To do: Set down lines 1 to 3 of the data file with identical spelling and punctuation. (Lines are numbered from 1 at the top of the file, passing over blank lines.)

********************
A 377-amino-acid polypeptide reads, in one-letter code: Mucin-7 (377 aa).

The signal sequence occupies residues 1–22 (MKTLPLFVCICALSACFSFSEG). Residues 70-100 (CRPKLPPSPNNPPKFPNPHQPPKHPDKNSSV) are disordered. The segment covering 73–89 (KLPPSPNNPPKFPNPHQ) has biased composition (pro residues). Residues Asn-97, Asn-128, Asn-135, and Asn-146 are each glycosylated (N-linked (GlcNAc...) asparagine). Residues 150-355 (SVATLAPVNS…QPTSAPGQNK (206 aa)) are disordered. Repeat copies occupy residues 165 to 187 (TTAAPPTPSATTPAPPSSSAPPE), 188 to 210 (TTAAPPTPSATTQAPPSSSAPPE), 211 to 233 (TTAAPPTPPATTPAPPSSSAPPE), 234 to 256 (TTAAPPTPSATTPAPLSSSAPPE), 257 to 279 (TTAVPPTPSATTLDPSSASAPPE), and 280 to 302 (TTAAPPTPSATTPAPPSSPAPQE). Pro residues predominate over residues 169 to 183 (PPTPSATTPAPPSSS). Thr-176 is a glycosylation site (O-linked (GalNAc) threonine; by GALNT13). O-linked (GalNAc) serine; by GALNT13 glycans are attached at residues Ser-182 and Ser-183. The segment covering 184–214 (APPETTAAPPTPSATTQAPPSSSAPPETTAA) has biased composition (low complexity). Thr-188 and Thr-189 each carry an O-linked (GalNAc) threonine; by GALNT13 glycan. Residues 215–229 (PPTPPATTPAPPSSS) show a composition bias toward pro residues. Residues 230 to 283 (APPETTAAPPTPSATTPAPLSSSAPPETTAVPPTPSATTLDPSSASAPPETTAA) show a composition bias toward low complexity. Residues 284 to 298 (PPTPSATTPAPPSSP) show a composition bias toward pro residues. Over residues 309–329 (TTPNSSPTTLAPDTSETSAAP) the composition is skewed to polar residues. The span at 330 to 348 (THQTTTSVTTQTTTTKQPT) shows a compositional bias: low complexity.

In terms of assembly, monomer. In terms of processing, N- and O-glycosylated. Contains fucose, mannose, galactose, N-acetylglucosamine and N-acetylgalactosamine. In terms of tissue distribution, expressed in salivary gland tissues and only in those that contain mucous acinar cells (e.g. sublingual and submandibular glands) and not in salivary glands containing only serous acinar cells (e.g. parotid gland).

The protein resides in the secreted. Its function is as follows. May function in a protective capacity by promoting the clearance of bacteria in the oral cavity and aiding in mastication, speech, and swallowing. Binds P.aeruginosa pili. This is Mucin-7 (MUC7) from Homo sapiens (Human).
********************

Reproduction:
A 377-amino-acid polypeptide reads, in one-letter code: Mucin-7 (377 aa).

The signal sequence occupies residues 1–22 (MKTLPLFVCICALSACFSFSEG). Residues 70-100 (CRPKLPPSPNNPPKFPNPHQPPKHPDKNSSV) are disordered. The segment covering 73–89 (KLPPSPNNPPKFPNPHQ) has biased composition (pro residues). Residues Asn-97, Asn-128, Asn-135, and Asn-146 are each glycosylated (N-linked (GlcNAc...) asparagine). Residues 150-355 (SVATLAPVNS…QPTSAPGQNK (206 aa)) are disordered. Repeat copies occupy residues 165 to 187 (TTAAPPTPSATTPAPPSSSAPPE), 188 to 210 (TTAAPPTPSATTQAPPSSSAPPE), 211 to 233 (TTAAPPTPPATTPAPPSSSAPPE), 234 to 256 (TTAAPPTPSATTPAPLSSSAPPE), 257 to 279 (TTAVPPTPSATTLDPSSASAPPE), and 280 to 302 (TTAAPPTPSATTPAPPSSPAPQE). Pro residues predominate over residues 169 to 183 (PPTPSATTPAPPSSS). Thr-176 is a glycosylation site (O-linked (GalNAc) threonine; by GALNT13). O-linked (GalNAc) serine; by GALNT13 glycans are attached at residues Ser-182 and Ser-183. The segment covering 184–214 (APPETTAAPPTPSATTQAPPSSSAPPETTAA) has biased composition (low complexity). Thr-188 and Thr-189 each carry an O-linked (GalNAc) threonine; by GALNT13 glycan. Residues 215–229 (PPTPPATTPAPPSSS) show a composition bias toward pro residues. Residues 230 to 283 (APPETTAAPPTPSATTPAPLSSSAPPETTAVPPTPSATTLDPSSASAPPETTAA) show a composition bias toward low complexity. Residues 284 to 298 (PPTPSATTPAPPSSP) show a composition bias toward pro residues. Over residues 309–329 (TTPNSSPTTLAPDTSETSAAP) the composition is skewed to polar residues. The span at 330 to 348 (THQTTTSVTTQTTTTKQPT) shows a compositional bias: low complexity.

In terms of assembly, monomer. In terms of processing, N- and O-glycosylated. Contains fucose, mannose, galactose, N-acetylglucosamine and N-acetylgalactosamine. In terms of tissue distribution, expressed in salivary gland tissues and only in those that contain mucous acinar cells (e.g. sublingual and submandibular glands) and not in salivary glands containing only serous acinar cells (e.g. parotid gland).